In the original CPCRN cohort study, men with CP/CPPS were twice as likely to report anxiety and depression as age matched controls [18]. Similar findings were reported in the subsequent MAPP study, as compared to age and education matched controls, males with pelvic pain showed greater levels of current and lifetime stress, poor illness coping and increased self-report of cognitive deficits. They did not self-report as high levels of childhood adversity as the females in the MAPP cohort [21]. A large database study from Taiwan found that men with CP/CPPS were significantly more likely to have a diagnosis of anxiety disorder than men without the diagnosis. The OR was 2.10 (95% CI=1.92, 2.29, p=0.001). The association held for all age groups, and was particularly strong in men aged 40–59 years old in which the OR was 2.53 [17].

2.7 Sexual dysfunction

We have come to recognize the significant prevalence of sexual dysfunction in even young men with CPPS [22]. The prevalence of ED (erectile dysfunction) in men with CP/CPPS is reported at 15–40% [23]. In addition, a case control study of a large Taiwanese health database showed that men with a diagnosis of ED were more likely to have been previously diagnosed with CP/CPPS, 8.6%, compared to 2.5% of randomly selected controls (p<0.001) [24]. Other symptoms of sexual dysfunction are ejaculatory dysfunction/pain and premature ejaculation. From the CPCRN cohort, 74% of the men had ejaculatory pain at some point [25]. Similar levels of premature ejaculation have been reported [23]. These associations demonstrate the need for the assessment of sexual dysfunction in men with CP/CPPS, but also raise questions about what common mechanisms may be present in both conditions.

2.8 Epidemiology and clustering of symptoms

The phenotype of patients meeting the criteria for CPPS is variable and can include several different types of symptoms. This has been well outlined by Shoskes and colleagues in the UPOINT classification [26]. This includes the categories of urinary, psychosocial, organ-specific, infection, neurologic/systemic and tenderness of skeletal muscle. More recently, the UPOINT system has been used to look at clustering of symptoms, to try to discern a common etiology for some groups of patients. A recent cluster analysis of men with CP/CPPS using the UPOINT system demonstrated two clusters: a “pelvic” group with the domains of urinary, organ specific and tenderness, and a “systemic group” of neurologic, infection and psychosocial [27]. It has been difficult in the past to apply the idea of separating patients with pelvic pain into subtypes, but these results suggest that this may be possible. The implications are significant for both investigation in to the pathophysiology, and also for selection of groups for clinical trials.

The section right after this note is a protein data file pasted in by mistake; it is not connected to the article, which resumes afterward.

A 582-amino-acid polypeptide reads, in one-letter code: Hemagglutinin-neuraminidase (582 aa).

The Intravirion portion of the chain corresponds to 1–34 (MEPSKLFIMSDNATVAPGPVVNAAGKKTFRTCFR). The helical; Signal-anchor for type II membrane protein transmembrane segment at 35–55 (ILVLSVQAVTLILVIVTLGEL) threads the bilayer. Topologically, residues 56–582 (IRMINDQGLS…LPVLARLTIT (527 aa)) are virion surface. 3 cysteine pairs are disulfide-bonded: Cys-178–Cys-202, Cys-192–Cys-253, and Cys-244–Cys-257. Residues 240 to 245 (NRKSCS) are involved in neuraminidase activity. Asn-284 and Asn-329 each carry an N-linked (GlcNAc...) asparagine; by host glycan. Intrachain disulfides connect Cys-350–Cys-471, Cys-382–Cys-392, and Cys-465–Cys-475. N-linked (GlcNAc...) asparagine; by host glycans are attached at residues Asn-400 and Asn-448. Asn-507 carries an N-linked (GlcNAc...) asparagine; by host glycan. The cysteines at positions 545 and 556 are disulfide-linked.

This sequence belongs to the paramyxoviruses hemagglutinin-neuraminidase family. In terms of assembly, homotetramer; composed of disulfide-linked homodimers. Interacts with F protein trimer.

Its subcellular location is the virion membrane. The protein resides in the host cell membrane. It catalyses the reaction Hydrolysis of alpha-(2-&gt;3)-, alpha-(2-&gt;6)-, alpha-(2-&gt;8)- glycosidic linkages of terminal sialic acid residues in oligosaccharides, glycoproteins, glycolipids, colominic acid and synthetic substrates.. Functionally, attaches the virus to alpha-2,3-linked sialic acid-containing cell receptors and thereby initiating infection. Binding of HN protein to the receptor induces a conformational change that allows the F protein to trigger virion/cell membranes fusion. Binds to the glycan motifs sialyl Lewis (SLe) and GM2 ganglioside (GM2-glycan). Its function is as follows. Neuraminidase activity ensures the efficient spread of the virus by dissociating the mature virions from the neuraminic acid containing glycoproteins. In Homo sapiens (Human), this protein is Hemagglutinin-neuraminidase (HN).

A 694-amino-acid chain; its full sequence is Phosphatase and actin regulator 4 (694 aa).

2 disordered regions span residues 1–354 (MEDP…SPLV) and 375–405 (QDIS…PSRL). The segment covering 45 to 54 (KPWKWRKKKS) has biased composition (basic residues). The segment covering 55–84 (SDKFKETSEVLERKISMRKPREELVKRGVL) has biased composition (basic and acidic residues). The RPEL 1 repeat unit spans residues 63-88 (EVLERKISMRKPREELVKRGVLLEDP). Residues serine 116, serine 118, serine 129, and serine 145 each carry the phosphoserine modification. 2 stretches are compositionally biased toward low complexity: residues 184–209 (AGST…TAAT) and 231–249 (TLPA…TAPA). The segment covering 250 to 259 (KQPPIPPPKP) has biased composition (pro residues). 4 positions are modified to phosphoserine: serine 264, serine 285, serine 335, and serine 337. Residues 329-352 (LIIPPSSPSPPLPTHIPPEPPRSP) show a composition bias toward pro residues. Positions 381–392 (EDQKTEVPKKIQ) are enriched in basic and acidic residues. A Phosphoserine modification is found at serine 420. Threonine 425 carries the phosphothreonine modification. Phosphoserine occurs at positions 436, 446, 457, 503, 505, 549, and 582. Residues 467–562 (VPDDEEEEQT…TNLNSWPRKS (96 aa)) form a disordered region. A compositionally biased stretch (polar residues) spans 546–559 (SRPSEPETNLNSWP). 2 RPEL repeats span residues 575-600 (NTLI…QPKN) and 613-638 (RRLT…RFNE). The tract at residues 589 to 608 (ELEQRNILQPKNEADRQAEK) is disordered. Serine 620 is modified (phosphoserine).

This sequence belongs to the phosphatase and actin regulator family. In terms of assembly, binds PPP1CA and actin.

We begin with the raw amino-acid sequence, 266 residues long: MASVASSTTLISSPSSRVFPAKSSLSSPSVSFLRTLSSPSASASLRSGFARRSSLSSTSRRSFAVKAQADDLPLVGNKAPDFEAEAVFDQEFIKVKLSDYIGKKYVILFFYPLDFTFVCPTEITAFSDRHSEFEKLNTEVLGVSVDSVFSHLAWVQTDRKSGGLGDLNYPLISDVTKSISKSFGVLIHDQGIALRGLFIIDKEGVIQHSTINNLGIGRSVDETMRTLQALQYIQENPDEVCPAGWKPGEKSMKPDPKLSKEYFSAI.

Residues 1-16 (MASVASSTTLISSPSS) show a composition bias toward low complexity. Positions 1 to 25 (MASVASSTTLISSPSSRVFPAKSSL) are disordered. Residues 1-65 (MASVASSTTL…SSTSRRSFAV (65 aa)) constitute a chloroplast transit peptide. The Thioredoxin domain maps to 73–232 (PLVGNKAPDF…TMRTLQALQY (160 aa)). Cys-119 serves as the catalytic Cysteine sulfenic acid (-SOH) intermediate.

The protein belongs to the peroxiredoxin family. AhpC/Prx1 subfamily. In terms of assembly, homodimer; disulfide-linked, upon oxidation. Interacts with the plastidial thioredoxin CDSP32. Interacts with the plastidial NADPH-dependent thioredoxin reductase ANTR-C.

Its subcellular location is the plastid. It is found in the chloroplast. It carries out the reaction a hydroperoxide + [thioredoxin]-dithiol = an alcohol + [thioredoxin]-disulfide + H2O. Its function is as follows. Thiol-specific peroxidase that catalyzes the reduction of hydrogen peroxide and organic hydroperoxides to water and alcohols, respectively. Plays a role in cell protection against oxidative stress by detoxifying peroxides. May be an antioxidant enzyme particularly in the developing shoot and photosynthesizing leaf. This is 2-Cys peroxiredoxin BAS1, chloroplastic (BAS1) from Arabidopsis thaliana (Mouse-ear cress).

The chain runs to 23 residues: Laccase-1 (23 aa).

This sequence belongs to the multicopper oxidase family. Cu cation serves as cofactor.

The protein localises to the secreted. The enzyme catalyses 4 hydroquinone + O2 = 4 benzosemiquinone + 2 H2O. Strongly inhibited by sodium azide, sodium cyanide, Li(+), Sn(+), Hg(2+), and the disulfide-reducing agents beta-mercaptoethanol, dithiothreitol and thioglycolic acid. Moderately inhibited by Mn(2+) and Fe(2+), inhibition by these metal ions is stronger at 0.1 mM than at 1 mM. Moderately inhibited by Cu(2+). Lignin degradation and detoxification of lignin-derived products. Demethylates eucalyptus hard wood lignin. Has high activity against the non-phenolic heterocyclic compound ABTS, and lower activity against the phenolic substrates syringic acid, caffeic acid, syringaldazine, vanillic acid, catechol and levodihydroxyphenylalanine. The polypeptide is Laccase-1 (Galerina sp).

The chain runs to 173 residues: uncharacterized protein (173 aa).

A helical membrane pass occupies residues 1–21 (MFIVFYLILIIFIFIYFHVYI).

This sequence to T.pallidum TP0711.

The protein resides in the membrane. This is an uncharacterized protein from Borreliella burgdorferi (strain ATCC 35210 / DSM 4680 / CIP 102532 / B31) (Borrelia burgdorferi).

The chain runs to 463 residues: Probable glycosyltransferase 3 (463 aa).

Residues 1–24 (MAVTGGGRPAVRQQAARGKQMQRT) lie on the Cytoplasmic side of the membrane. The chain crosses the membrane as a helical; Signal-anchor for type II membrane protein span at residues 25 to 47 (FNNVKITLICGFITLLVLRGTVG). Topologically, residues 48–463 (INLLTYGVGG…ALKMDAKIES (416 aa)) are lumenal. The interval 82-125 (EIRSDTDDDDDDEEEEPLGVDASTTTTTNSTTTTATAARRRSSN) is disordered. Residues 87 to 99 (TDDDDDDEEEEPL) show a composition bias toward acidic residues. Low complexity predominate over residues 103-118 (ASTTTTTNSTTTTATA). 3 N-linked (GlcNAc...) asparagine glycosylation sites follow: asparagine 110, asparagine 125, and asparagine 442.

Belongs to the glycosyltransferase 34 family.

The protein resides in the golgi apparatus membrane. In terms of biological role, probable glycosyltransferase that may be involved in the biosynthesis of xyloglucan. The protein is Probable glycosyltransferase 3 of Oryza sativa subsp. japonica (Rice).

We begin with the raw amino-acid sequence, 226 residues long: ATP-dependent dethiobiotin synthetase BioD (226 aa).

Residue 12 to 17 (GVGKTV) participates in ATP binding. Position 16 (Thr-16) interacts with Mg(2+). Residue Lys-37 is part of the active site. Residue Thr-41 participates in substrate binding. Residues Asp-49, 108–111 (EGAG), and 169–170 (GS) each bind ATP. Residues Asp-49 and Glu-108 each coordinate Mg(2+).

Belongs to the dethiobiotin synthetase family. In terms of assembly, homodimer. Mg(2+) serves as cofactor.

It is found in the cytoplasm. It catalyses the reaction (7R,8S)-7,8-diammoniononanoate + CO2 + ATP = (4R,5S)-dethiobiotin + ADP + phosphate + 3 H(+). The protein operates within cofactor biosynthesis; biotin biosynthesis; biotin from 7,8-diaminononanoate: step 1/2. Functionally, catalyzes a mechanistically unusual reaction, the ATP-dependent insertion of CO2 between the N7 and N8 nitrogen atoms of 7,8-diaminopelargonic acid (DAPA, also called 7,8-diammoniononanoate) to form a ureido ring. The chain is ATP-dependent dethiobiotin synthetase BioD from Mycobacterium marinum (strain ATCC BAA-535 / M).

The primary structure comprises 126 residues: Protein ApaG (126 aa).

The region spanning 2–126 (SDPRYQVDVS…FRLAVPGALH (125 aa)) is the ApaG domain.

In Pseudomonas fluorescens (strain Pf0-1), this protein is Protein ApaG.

The NIH (U.S.) sponsored Multidisciplinary Approach to Pelvic Pain (MAPP) study has provided insights in to other aspects of the epidemiology of men with chronic pelvic pain who can be classified as CP/CPPS. Of 191 men enrolled in the first MAPP study, 75% were found to have either pain urgency, i.e. urgency to urinate due to pain pressure or discomfort and not due to fear of leaking, or pain that was made worse with bladder filling [28]. These symptoms are usually thought to be associated with interstitial cystitis/bladder pain syndrome (IC/BPS) [28] [29]. Compared to men with pelvic pain only, men with painful urgency or bladder pain had more flares, higher levels of catastrophizing and more frequently reported having irritable bowel syndrome. In the RAND Interstitial Cystitis Epidemiology male study, there was 17% overlap between men who met the high specificity IC/BPS definition and the case definition for CP/CPPS [30]. Thus, there is considerable symptom overlap between CP/CPP and IC/BPS as currently defined. This has led to the use of the term urologic chronic pelvic pain syndrome (UCPPS) to encompass both symptom based diagnoses.

2.9 Effect of lifestyle changes: diet and exercise

In a survey of 62 patients with CPPS, 47% reported having sensitivity to some foods. The most common were spicy foods, coffee, tea, and chili [31]. There are no specific dietary recommendations for all patients with CP/CPPS and they should be individualized based on the patient’s food sensitivities. In a cohort study of men in Shanghai [32], multivariate analysis indicate that alcohol consumption, less water intake and a diet that favored meat or vegetables over the other increased the risk of symptoms of CP/CPPS. A study in men with CPPS demonstrated significant improvement in pain scores, quality of life and overall NIH-CPSI scores in men in an aerobic exercise group compared to placebo/stretching [33]. Other studies from China [32] and also a large cohort in the Health Professionals Follow-up study [34] have also confirmed the beneficial effects of exercise on the prevalence of symptoms of CP/CPPS.

3 Future research

Studies that can determine the age distribution in the population would be helpful. There are some discrepancies in the literature regarding what other systemic medical problems are associated with CP/CPPS, specifically hypertension. This may be an important point as this association could give insight into the as yet undetermined etiology of this condition. Further research to characterize the neurologic problems in these men is also warranted.

4 Conclusions

CP/CPPS was historically thought to be a chronic infection. More recent data has shown that not only are ongoing infections unusual in these patients, there are other medical problems and chronic overlapping pain conditions that suggest a more systemic problem. The relatively equal prevalence throughout the world is an intriguing finding and suggests that the etiology does not have to do with environmental factors. These patients have many other symptoms and problems besides just pelvic pain and need to be thoroughly evaluated to provide the best care.